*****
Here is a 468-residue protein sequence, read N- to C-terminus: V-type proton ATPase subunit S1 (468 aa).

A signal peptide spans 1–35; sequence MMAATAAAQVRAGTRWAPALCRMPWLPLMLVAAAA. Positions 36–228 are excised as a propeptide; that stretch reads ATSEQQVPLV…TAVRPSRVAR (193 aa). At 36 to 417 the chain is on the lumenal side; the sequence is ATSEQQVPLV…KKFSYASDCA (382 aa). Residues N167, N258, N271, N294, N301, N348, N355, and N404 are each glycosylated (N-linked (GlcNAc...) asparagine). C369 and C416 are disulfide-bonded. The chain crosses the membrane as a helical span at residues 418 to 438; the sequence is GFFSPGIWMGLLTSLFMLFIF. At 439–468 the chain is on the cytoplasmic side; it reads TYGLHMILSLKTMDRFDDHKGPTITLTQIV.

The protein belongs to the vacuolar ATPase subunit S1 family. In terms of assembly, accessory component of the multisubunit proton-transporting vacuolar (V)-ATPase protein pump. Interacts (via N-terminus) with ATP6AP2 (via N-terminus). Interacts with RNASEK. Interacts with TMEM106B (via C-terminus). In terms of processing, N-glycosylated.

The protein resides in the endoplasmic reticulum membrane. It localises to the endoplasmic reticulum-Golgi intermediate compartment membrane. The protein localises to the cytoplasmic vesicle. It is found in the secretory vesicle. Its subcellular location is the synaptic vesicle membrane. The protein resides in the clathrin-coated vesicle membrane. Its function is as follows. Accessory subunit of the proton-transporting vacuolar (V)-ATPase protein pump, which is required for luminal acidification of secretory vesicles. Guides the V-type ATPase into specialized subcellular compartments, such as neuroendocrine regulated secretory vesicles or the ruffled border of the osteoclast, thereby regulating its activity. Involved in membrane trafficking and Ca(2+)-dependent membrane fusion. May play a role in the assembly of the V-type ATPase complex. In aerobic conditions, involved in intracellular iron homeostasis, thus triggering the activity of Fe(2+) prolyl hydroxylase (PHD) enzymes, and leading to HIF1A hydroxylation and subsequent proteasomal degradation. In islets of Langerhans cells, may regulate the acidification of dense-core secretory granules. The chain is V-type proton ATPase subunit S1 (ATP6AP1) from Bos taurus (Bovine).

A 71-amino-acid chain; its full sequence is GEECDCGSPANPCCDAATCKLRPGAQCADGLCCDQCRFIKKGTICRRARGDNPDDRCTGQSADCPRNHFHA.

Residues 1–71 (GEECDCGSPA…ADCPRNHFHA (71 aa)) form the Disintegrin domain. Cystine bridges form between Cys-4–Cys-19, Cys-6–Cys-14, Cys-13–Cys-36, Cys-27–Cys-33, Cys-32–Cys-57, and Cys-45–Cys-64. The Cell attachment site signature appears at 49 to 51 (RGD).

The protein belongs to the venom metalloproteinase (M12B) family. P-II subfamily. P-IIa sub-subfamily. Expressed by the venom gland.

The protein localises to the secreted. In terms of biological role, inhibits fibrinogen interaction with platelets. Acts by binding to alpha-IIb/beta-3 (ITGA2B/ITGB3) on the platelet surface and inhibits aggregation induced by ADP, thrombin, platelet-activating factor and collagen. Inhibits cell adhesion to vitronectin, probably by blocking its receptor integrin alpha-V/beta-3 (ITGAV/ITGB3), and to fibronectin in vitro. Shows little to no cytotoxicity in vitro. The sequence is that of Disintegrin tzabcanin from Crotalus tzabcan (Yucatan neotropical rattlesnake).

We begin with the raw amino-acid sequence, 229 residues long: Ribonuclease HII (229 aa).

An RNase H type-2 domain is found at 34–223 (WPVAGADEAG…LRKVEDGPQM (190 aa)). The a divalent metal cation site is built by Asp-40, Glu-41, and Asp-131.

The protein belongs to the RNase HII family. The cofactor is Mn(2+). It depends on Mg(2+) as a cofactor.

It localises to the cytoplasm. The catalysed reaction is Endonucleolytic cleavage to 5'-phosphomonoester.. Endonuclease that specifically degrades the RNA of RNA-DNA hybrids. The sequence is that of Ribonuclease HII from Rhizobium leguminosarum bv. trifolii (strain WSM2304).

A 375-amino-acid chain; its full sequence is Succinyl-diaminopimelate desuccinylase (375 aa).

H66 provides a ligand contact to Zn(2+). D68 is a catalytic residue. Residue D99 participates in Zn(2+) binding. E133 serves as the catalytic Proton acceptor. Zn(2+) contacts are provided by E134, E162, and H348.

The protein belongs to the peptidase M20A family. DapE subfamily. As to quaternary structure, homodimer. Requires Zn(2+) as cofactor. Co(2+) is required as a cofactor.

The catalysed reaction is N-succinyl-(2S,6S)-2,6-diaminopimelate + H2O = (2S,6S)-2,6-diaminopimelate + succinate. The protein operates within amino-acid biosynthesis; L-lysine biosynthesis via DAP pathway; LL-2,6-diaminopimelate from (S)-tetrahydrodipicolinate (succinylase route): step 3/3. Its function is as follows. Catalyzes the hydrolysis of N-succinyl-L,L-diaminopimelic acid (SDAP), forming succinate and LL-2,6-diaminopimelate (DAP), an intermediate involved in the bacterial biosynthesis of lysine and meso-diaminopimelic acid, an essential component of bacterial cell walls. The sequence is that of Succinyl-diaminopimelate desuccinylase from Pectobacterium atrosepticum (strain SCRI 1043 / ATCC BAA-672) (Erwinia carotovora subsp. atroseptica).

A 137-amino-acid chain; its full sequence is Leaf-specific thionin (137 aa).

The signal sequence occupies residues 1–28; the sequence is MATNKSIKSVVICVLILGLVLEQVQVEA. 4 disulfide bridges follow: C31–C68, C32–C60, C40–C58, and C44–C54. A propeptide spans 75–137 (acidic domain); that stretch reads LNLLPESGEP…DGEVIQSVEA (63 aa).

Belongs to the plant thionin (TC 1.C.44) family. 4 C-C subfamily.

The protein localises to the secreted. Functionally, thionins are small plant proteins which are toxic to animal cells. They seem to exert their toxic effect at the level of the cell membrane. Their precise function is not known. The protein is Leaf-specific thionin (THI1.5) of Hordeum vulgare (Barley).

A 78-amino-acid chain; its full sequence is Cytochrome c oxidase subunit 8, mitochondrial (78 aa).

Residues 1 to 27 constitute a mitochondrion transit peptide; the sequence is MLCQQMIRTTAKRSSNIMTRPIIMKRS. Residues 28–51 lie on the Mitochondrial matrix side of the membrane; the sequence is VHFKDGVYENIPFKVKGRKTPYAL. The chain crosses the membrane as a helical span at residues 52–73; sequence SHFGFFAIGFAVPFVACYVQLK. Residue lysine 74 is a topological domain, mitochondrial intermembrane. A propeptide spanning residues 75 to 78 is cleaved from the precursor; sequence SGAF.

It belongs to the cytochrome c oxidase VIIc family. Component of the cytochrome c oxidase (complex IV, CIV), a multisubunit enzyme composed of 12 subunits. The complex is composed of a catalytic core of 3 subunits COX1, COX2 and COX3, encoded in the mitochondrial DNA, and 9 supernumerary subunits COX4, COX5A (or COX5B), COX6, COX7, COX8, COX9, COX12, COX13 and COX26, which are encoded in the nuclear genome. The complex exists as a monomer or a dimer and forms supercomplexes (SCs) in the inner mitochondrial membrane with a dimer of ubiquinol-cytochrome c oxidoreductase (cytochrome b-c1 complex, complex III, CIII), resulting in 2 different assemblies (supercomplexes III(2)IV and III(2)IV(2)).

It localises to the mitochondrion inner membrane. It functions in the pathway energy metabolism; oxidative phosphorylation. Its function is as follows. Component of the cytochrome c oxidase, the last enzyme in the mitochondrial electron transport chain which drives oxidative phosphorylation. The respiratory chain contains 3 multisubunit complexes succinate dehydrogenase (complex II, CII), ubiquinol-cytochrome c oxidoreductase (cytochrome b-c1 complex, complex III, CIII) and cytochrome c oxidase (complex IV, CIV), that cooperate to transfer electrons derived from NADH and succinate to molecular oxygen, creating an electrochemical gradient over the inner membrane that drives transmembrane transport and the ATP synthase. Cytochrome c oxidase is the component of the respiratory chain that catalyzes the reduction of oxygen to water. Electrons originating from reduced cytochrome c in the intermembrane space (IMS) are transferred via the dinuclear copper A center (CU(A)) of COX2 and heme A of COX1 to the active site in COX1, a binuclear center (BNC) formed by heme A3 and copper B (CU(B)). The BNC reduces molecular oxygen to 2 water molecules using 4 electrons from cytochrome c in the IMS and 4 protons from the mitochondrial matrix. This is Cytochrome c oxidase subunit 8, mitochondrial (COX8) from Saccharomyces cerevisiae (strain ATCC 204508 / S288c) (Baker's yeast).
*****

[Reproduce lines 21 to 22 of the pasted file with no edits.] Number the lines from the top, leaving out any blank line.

A 78-amino-acid chain; its full sequence is Cytochrome c oxidase subunit 8, mitochondrial (78 aa).

Residues 1 to 27 constitute a mitochondrion transit peptide; the sequence is MLCQQMIRTTAKRSSNIMTRPIIMKRS. Residues 28–51 lie on the Mitochondrial matrix side of the membrane; the sequence is VHFKDGVYENIPFKVKGRKTPYAL. The chain crosses the membrane as a helical span at residues 52–73; sequence SHFGFFAIGFAVPFVACYVQLK. Residue lysine 74 is a topological domain, mitochondrial intermembrane. A propeptide spanning residues 75 to 78 is cleaved from the precursor; sequence SGAF.